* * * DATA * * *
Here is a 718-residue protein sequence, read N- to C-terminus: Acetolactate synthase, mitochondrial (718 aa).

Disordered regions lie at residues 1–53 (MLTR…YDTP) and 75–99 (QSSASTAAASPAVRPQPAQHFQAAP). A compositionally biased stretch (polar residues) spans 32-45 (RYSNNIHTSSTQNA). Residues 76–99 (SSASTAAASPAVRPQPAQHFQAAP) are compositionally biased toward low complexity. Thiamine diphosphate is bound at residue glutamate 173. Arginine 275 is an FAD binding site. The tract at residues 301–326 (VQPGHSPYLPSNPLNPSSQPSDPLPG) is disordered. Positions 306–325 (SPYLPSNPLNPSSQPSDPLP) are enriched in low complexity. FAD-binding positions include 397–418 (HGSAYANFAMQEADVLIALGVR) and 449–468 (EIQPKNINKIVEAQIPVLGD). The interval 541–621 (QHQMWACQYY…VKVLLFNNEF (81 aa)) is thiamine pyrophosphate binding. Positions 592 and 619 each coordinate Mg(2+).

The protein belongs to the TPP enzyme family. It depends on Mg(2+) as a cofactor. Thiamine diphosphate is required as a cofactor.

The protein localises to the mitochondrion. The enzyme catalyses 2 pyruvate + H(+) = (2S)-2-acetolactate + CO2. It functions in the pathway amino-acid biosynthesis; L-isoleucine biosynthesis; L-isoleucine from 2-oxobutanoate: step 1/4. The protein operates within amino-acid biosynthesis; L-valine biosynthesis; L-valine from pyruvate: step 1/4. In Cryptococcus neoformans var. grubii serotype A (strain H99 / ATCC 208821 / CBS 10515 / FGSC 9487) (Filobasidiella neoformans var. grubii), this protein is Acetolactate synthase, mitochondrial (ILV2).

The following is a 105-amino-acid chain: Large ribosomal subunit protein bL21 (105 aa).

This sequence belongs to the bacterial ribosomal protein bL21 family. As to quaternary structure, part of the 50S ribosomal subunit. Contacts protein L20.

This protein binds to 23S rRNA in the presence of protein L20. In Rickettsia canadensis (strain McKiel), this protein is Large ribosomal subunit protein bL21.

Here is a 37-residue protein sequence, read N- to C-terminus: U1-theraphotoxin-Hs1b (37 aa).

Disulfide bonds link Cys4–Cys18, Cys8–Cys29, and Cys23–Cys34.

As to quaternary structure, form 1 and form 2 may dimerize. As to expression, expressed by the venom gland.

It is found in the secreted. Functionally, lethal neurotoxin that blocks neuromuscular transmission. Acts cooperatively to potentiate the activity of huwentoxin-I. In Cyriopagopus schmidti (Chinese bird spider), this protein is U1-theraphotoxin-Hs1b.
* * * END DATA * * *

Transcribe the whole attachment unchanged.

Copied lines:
Here is a 718-residue protein sequence, read N- to C-terminus: Acetolactate synthase, mitochondrial (718 aa).

Disordered regions lie at residues 1–53 (MLTR…YDTP) and 75–99 (QSSASTAAASPAVRPQPAQHFQAAP). A compositionally biased stretch (polar residues) spans 32-45 (RYSNNIHTSSTQNA). Residues 76–99 (SSASTAAASPAVRPQPAQHFQAAP) are compositionally biased toward low complexity. Thiamine diphosphate is bound at residue glutamate 173. Arginine 275 is an FAD binding site. The tract at residues 301–326 (VQPGHSPYLPSNPLNPSSQPSDPLPG) is disordered. Positions 306–325 (SPYLPSNPLNPSSQPSDPLP) are enriched in low complexity. FAD-binding positions include 397–418 (HGSAYANFAMQEADVLIALGVR) and 449–468 (EIQPKNINKIVEAQIPVLGD). The interval 541–621 (QHQMWACQYY…VKVLLFNNEF (81 aa)) is thiamine pyrophosphate binding. Positions 592 and 619 each coordinate Mg(2+).

The protein belongs to the TPP enzyme family. It depends on Mg(2+) as a cofactor. Thiamine diphosphate is required as a cofactor.

The protein localises to the mitochondrion. The enzyme catalyses 2 pyruvate + H(+) = (2S)-2-acetolactate + CO2. It functions in the pathway amino-acid biosynthesis; L-isoleucine biosynthesis; L-isoleucine from 2-oxobutanoate: step 1/4. The protein operates within amino-acid biosynthesis; L-valine biosynthesis; L-valine from pyruvate: step 1/4. In Cryptococcus neoformans var. grubii serotype A (strain H99 / ATCC 208821 / CBS 10515 / FGSC 9487) (Filobasidiella neoformans var. grubii), this protein is Acetolactate synthase, mitochondrial (ILV2).

The following is a 105-amino-acid chain: Large ribosomal subunit protein bL21 (105 aa).

This sequence belongs to the bacterial ribosomal protein bL21 family. As to quaternary structure, part of the 50S ribosomal subunit. Contacts protein L20.

This protein binds to 23S rRNA in the presence of protein L20. In Rickettsia canadensis (strain McKiel), this protein is Large ribosomal subunit protein bL21.

Here is a 37-residue protein sequence, read N- to C-terminus: U1-theraphotoxin-Hs1b (37 aa).

Disulfide bonds link Cys4–Cys18, Cys8–Cys29, and Cys23–Cys34.

As to quaternary structure, form 1 and form 2 may dimerize. As to expression, expressed by the venom gland.

It is found in the secreted. Functionally, lethal neurotoxin that blocks neuromuscular transmission. Acts cooperatively to potentiate the activity of huwentoxin-I. In Cyriopagopus schmidti (Chinese bird spider), this protein is U1-theraphotoxin-Hs1b.